The next question is whether the association of the two individuals own or hold property as owners or in any other capacity recognised by law. As regards owning, it was not seriously disputed that the association could not be said to own the lands. The two persons joined together for common management but the common management of their lands did not result in common ownership. Though the lands were managed by one person appointed by them, one remained the exclusive owner of 316.3 acres and the other the exclusive owner of 326.1 acres; the former had no title over any part of 326.1 acres and the latter had no title over any part of 316.3 acres. It could not be said that the association owned 642.4 acres. In common parlance, it could be said that M. L. Bagla and Puranmal Jaipuria own 642.4 acres but what it really meant was that they own 316.1 acres and 316.3 acres respectively. The word 'respectively' means that it was not joint or common ownership by them and what is required under section 2(11) is joint or common ownership by the association. The association should be an owner of every square inch of the land. The individuals who are members of the association must own the land jointly and not separately. The lands of the two leases could not be said to have been owned by the association of the two persons within the meaning of section 2(11).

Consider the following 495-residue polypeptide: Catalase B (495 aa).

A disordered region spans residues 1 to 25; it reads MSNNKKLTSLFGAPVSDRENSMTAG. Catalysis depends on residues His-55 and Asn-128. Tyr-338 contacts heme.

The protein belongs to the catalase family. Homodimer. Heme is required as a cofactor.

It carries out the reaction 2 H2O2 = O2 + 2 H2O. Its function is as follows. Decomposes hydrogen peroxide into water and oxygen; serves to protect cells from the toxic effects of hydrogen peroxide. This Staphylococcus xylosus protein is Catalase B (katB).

As regards holding, the position is different. Ownership requires title but not holding. There can be joint or common holding of property belonging to different owners. Just as one individual can own a property and another can hold it, so also two individuals can own parts of a property and an association of them can hold it. Whether an association of them holds it or not is an inference to be drawn from the established facts. The established facts here are that the two individuals jointly allowed the common manager to cultivate their lands and derive profits from them. They pooled their lands and got them cultivated as if they belonged to only one of them. The manager made no distinction between one piece of land and another piece of land; he managed them jointly. Only at the time of the distribution of the profits he took into consideration the fact that one owned 316.3 acres and the other 326.1 acres. By pooling their lands together they eliminated the distinction between one holding 316.3 acres and the other holding 326.1 acres; each allowed the other to hold the land belonging to him. There is nothing anomalous in the association of the two individuals holding property part of which is owned by one of them and part by the other. The association held the property for its members and for their benefit.